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About Me

I saw somewhere that it was advisable to include an "About Me" page for sites and blogs in case someone wants to quote you or address you formally and it adds credibility.

So for those that don't yet know, I'm Susan Linton. I live in the great state of Tennessee in the southern US of A. I have a Bachelor of Science degree from Austin Peay State U, and a few credits towards my Masters. I've worked as a middle school teacher, substitute teacher, auto mechanic, factory technician, cashier, auto body sander, auto parts department manager, call center agent and waitress (when I was 13 years old) over the course of my life. I currently run and write for this website and write for other sites and publications.

I've been using computers since 1992 when I purchased my first machine with DOS on it. I later bought a machine with Windows 98 and in the fall of 2000 I switched permanently to Linux. First Mandrake, then Gentoo fulltime, but I've tested about every one out there at some point. I don't claim to be an expert, but I love Linux and open source software. I enjoy installing distros and sharing with others what I see.

I can be contacted at this email address.

More in Tux Machines

Games: Strange Loop Games and City Builder

Debian GNU/Linux riscv64 port in mid 2019

As it can be seen in the first graph, perhaps with some difficulty, is that the percent of arch-dependent packages built for riscv64 (grey line) has been around or higher than 80% since mid 2018, just a few months after the port was added to the infrastructure. Given than the arch-dependent packages are about half of the Debian['s main, unstable] archive and that (in simple terms) arch-independent packages can be used by all ports (provided that the software that they rely on is present, e.g. a programming language interpreter), this means that around 90% of packages of the whole archive has been available for this architecture from early on. Read more

Latest Security FUD

Software: Synapse, Qmmp and LibreOffice

  • How to install and use Synapse, the MacOS Spotlight alternative for Linux
    Mac OS is everybody’s favorite, and there are several reasons behind it. One of the most useful utilities you can find on Mac OS is Spotlight, which makes searching for things a piece of cake, all directly from the desktop. While most developers have already designed similar utilities for Windows, the open-source Linux based operating systems are no exception, as well. Most Linux operating systems like Ubuntu have its own search functionality, but it can sometimes be troublesome to reach there and isn’t as powerful as Spotlight. So with Synapse for Linux, you can do just that, and boost the power of the search functionality on your system. With Synapse for Ubuntu, you can even search for things on the web, which is cool, as well. Some Linux distros like Lubuntu, don’t offer decent search functionality, and Synapse can be a great solution in such cases. With Synapse, searching is easy with just the navigation buttons on your keyboard, and you are ready to go. Synapse can be downloaded and installed from the Linux official repository. Synapse can also be configured to run on startup so that too don’t need to search for, and open Synapse, each time you need to use it.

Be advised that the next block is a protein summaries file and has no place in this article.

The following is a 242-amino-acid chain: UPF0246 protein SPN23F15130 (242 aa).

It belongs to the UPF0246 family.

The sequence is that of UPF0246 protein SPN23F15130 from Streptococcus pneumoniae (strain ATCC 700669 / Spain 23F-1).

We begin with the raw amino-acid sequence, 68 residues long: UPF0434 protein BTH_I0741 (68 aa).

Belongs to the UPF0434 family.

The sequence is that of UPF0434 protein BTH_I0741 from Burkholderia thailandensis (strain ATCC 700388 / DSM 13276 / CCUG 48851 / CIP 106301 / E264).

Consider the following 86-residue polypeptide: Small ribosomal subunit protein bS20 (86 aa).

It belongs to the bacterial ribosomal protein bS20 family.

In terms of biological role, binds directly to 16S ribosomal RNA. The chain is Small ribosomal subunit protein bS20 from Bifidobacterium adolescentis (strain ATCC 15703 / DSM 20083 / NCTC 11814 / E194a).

• Qmmp 1.3.3 Released with Floating PulseAudio, ALSA, OSS4 Support
    Qmmp, Qt based audio player, released version 1.3.3 with improvements and bug fixes. Here’s how to install it in Ubuntu 16.04, Ubuntu 18.04, Ubuntu 18.10, Ubuntu 19.04.
  • Office Suites for Ubuntu 18.04
    Today we are looking at different office suites for Ubuntu 18.04. LibreOffice is the default LibreOffice suite for Ubuntu but it is by all means not the only one. In this article, we will look at different office suites for Ubuntu and all of its pros and cons. All these Office Suites are available for at least all Ubuntu based distros, and the installation method is the same for all the Ubuntu based distros.
  • Week 3 Report
    I continue working on Rewriting the logger messages with the new DSL grammar: